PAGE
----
Dead Boomers – Aspen Liberals CD Cipher Productions 2022
Dead Boomers – an Australian duo of Leith Thomas and Mark Groves – may be (‘cough’) dead, but Aspen Liberals functions as a compilation to collect together a selection of material from 2015-2020. This includes previously released tracks and others issued for the first time here. But prior to getting into the details of the release, to my mind, Dead Boomers always had a uniquely Australian edge. With the snide slang of the project’s chosen name (which incidentally pre-dates the ‘OK Boomer’ phrase by a decade), thematically the project has then been concerned with localised societal themes which sardonically address: the housing market; financial/banking systems; the wealthy upper-class; the ruling conservative political party (the ‘Liberals’); and the broader societal influence and interests of the ‘baby boomer’ generation. It is this approach I have found strongly satisfying, which contained serious observations and on occasion humorously deadpan commentary, which is far removed from more typical themes within the post-industrial underground.
As a general observation the overt and unhinged aggression of some of the earlier output (such as strongly displayed on the debut album The Pig In the Python), has been dialed down a few notches. This then functions to put the controlled method of sonic composition clearly on display. Despite the material on Aspen Liberals being culled from numerous recording sessions, it hangs together surprisingly well and spans a number of composed power electronics cuts, and a larger number of subdued, experimental spoken word and post-industrial soundscapes. With regard to the power electronics focus, Half Windsor and Escorted from the Building are both anthemic standouts with their rhythmic fist-pumping pulse, scrabbling scrap metal noise, and raw spat vocals. A Gentle Occasion is also of a power electronics frame of reference and uses simplistic structures of maximum effect, with a mid-paced pulse, minimalist noise and gruff bellowed voice. Yet in opposition to these focused tracks, other cuts like Afternoon Film Club focus on post-industrial soundscapes of rumble and echo, while the deadpan spoken vocals provide a detached observational commentary. The spoken word and almost musique concrete backing of Annual Rite perhaps leans towards some of Mark’s separate recorded works, while Place of the Pink Seashells has a tensile creeping atmosphere based around sustained drones and (perhaps?) atonal piano note. The album is rounded out with the monolithic 28-minute title track, which charts numerous segments across its span, including: unhinged clawing distortion; tensile drones; sparse experimental soundscapes; processed field recordings; spoken word narrative, and media reporting sampling.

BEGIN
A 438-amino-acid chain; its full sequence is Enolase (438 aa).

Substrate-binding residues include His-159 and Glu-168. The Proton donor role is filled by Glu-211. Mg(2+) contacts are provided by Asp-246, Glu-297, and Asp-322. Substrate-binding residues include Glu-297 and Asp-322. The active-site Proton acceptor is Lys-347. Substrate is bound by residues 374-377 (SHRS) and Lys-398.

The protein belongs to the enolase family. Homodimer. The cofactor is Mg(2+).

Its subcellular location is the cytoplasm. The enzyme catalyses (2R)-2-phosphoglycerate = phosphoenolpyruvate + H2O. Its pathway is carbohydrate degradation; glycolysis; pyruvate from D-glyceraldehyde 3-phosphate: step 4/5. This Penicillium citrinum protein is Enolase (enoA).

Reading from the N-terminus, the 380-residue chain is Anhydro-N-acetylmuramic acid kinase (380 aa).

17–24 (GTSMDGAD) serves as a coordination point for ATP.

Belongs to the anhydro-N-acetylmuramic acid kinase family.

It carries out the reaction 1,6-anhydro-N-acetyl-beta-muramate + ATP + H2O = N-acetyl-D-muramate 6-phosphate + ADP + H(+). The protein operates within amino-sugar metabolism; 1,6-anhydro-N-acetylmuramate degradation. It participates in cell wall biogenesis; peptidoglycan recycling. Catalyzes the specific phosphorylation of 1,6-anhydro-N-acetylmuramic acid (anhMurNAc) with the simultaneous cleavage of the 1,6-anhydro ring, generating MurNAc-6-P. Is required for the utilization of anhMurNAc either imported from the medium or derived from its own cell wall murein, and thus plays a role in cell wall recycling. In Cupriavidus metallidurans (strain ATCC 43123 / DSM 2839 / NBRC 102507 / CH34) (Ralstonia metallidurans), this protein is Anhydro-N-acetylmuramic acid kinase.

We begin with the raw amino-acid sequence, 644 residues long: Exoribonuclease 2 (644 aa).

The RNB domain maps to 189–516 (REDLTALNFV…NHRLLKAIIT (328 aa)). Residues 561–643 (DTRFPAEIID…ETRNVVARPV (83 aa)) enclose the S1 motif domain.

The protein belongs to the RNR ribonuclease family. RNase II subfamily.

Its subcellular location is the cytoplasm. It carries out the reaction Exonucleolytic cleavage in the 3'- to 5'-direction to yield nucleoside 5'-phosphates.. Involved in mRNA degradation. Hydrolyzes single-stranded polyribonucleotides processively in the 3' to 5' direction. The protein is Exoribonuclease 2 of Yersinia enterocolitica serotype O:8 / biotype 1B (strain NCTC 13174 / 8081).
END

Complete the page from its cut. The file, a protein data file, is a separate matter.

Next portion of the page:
The full-colour dig-pack and printed booklet functions to further illustrate the atypical approach of Dead Boomers within the underground, while full lyrics and notes on the meaning behind the title are included for suitable context. Given Aspen Liberals appears to be a swansong release, it is an excellent final document of the later era of the project and absolutely worthy of your attention even if you have not checked out Dead Boomers earlier.